It’s not that Demi Moore’s my favourite actress – but since I was fourteen or fifteen, she’s been one of those Hollywood icons that that in sum have defined beautiful for me. I don’t read gossip magazines except in waiting rooms or waiting in line to pay for my groceries. I needed to google Ashton Kutcher to remember that he’s Demi Moore’s husband. But reading Tama Leaver’s recent post about celebrities on Twitter, I had a look at Ashton Kutcher’s Twitter stream and noticed that his wife uploaded her first video to Qik yesterday.

So of course I clicked the link. And found myself gobsmacked at how someone so incredibly beautiful as Demi Moore, who has been one of the inaccessibles for my whole life, can be doing the YouTube/Twitter/Facebook thing just the same as the rest of us. Why does this affect me so? Obviously Demi Moore isn’t suddenly my best friend. I still can’t really reach her, touch her or connect with her in any meaningful way, or at least not in any reciprocal manner. But suddenly Demi Moore’s status changed for me. She’s no longer an almost fictional icon, distant way that only Hollywood stars can be. No: now she’s fictional, present, theoretically accessible in exactly the same way as we all can be on the internet.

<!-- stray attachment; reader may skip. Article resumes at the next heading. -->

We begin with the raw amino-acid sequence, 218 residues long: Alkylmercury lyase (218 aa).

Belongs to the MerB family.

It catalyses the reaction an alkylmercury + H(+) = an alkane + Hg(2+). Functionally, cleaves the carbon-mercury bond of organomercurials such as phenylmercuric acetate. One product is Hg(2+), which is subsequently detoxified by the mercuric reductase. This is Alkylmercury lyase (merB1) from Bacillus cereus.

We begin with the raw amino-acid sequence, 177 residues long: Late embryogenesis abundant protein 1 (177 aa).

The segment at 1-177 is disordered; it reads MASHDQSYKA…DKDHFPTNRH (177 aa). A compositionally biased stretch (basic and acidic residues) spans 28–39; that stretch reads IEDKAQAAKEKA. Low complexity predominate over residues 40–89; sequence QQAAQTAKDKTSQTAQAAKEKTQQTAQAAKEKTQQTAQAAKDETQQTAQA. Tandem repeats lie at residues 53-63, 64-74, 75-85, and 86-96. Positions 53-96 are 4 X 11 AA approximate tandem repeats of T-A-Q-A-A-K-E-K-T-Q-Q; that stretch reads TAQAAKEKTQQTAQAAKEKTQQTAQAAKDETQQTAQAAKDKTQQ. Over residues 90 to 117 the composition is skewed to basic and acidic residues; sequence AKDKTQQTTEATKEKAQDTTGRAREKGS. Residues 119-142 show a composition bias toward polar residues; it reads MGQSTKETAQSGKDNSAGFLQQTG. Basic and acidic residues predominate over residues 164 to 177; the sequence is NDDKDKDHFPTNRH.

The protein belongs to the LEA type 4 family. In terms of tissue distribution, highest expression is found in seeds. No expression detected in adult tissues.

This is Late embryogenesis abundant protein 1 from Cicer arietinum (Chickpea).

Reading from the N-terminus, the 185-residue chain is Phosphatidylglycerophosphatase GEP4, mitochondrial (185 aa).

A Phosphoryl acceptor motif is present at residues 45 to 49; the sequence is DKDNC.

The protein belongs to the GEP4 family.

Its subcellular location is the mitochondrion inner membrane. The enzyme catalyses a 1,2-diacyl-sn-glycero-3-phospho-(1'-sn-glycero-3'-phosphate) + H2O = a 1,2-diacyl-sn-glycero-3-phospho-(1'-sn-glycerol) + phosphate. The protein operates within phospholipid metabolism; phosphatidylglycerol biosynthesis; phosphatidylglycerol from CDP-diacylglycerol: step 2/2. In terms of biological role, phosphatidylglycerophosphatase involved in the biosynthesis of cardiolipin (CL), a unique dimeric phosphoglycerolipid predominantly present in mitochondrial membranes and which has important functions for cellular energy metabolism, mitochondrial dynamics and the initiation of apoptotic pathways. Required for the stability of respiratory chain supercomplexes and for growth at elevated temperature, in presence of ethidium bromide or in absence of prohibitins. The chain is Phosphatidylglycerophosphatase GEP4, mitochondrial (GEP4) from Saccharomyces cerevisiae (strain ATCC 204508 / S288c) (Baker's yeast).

It must feel rather strangely empowering for a Hollywood star to be in full charge of his or her own contact with fans as well. You can post that video instantly if you like. No need for an agent or interviews with a womens’ magazine or for photographers to traipse around your house doing the staged exclusive. As Tama notes, Stephen Fry (another Twitter celebrity) said the same thing in a recent interview, pointing out that this is yet another nail in the coffin of traditional mass media: “And the press are already struggling enough – God knows theyíve already lost their grip on news to some extent. If they lose their grip on comment and gossip and being a free PR machine as well, theyíre really in trouble.”

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The Machine Vision in Everyday Life project invites proposals for an interdisciplinary workshop using qualitative approaches and digital methods to analyse how machine vision is represented in art, science fiction, games, social media and other forms of cultural and aesthetic expression.